Friday, 11 May 2007

Getting our enemies sorted out

Recently I found myself preaching on Easter Sunday and had to think about how to talk about the meaning of the resurrection. The easiest way to talk about the resurrection is to talk about it as a victory over death. This is true, of course; but I was struck by the fact that the significance St Paul sees in the resurrection has, I think, more to do with what it does to sin. "If Christ has not been raised, your faith is futile and you are still... dead? No: in your sins" (1 Cor. 15:17).

I think there is a tendency to speak of Death as the real enemy of God and life as its solution. We speak of death as the "great enemy." However, as Byron pointed out in a wonderful post some time ago, death is not the great enemy but the last enemy. The great enemy is sin, and we should not forget it.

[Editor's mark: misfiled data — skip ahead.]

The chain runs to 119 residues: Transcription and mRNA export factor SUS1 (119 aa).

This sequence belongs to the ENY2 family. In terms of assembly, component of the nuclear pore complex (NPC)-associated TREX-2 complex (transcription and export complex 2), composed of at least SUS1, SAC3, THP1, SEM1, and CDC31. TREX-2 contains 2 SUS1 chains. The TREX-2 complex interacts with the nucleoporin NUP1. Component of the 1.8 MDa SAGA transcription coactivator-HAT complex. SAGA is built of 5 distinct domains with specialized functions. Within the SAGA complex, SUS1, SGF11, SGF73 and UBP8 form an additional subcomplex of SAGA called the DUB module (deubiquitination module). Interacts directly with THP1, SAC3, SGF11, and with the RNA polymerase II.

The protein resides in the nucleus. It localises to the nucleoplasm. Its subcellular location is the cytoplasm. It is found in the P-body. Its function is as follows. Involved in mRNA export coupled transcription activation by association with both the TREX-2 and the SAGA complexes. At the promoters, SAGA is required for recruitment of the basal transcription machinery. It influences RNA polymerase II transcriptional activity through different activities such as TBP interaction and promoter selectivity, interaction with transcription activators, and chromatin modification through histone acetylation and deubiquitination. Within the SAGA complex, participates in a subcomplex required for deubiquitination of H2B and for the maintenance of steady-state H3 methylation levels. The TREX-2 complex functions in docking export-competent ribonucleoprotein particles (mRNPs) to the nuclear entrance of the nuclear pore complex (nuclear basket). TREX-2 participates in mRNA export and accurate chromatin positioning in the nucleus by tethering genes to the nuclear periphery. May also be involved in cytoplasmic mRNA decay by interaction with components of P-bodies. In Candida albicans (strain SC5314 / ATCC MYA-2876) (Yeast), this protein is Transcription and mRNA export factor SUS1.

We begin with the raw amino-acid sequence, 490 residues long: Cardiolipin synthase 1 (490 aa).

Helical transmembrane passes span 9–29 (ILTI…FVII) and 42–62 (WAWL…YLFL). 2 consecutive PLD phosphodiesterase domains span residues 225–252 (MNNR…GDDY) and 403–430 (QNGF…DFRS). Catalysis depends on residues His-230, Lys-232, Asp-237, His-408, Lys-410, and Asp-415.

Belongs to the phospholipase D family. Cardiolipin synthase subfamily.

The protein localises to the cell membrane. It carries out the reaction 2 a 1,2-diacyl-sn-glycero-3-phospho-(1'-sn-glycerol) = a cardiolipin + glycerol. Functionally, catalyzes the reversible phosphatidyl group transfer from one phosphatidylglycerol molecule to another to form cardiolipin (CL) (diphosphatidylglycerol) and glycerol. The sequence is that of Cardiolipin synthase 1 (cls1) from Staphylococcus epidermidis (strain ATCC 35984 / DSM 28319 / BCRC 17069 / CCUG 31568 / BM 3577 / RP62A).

In this, I found this quote from Oliver O'Donovan deeply helpful:
"The resurrection restores the life of all mankind, reversing the effects of sin; it reorders the disorder of which death is the emblem, and vindicates God's original act of creation." (Desire of the Nations, 142).
At the end of the day, a gospel where death is the ultimate enemy will be close, but finally inadequate.